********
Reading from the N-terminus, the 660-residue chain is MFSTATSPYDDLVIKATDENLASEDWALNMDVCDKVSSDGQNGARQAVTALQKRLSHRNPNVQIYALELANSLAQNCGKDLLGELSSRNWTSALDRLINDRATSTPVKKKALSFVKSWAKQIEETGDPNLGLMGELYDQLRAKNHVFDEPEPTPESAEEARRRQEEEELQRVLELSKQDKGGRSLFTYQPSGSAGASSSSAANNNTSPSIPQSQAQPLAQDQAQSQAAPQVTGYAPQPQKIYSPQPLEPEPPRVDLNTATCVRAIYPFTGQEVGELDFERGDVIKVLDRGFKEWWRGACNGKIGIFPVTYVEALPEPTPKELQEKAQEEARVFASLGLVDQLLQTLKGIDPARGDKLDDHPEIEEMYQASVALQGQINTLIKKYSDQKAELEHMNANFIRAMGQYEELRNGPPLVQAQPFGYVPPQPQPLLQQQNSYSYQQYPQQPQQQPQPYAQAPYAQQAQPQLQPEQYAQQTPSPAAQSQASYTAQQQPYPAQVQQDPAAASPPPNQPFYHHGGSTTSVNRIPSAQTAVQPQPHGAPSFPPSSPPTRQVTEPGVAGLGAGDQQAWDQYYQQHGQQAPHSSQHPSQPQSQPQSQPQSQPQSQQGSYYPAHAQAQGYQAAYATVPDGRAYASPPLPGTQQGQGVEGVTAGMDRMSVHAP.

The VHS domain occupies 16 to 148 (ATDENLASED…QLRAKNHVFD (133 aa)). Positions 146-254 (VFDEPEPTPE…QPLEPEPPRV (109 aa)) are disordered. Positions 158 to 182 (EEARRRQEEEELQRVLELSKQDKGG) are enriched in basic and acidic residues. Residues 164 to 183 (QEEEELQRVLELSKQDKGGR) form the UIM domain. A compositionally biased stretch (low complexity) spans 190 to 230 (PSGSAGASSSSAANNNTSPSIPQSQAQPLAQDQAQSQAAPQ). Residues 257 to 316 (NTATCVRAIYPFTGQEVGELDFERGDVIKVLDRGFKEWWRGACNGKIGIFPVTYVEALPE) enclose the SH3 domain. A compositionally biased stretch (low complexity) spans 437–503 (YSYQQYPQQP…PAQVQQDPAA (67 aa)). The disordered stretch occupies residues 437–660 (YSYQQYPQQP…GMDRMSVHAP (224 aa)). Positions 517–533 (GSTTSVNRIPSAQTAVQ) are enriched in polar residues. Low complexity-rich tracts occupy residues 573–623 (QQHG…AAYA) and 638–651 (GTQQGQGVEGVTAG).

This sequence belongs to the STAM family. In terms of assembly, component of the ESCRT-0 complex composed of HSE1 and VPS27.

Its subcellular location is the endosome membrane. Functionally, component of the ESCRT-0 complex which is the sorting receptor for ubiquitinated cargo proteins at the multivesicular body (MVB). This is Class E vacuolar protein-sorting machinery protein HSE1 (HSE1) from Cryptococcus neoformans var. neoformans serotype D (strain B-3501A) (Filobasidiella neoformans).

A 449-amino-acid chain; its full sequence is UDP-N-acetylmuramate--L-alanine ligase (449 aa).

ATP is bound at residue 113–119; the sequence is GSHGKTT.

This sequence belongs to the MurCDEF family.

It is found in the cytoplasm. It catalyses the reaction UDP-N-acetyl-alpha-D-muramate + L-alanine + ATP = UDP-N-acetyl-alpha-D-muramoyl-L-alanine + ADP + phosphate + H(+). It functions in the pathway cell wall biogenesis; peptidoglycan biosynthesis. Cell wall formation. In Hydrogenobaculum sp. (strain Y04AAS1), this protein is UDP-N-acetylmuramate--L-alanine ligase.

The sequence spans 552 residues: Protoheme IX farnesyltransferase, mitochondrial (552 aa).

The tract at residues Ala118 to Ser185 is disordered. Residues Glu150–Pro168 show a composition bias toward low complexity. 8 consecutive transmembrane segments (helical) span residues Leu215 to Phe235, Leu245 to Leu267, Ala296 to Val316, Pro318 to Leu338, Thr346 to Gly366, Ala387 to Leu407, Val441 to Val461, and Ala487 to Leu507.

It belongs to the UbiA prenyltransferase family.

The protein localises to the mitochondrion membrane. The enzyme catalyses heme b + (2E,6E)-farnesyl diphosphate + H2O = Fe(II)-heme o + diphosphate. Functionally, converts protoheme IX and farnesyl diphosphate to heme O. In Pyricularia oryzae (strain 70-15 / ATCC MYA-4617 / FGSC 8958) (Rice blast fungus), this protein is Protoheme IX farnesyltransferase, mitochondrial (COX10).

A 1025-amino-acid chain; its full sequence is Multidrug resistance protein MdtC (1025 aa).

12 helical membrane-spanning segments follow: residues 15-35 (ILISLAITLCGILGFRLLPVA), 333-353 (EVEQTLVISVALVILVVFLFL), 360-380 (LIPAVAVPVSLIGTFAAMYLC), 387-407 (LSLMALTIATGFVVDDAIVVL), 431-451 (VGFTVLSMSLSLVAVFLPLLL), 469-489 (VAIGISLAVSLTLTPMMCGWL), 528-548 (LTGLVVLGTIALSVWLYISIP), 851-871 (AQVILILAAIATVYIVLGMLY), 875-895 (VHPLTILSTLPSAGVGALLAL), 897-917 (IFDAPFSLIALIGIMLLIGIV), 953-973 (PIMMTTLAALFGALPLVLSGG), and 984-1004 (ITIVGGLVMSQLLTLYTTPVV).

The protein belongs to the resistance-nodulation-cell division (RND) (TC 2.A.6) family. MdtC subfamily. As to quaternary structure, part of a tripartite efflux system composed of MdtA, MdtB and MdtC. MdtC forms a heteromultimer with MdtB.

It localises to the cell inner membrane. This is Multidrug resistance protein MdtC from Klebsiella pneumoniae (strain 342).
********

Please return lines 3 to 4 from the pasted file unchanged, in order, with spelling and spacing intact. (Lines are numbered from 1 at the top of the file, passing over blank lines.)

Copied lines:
This sequence belongs to the STAM family. In terms of assembly, component of the ESCRT-0 complex composed of HSE1 and VPS27.

Its subcellular location is the endosome membrane. Functionally, component of the ESCRT-0 complex which is the sorting receptor for ubiquitinated cargo proteins at the multivesicular body (MVB). This is Class E vacuolar protein-sorting machinery protein HSE1 (HSE1) from Cryptococcus neoformans var. neoformans serotype D (strain B-3501A) (Filobasidiella neoformans).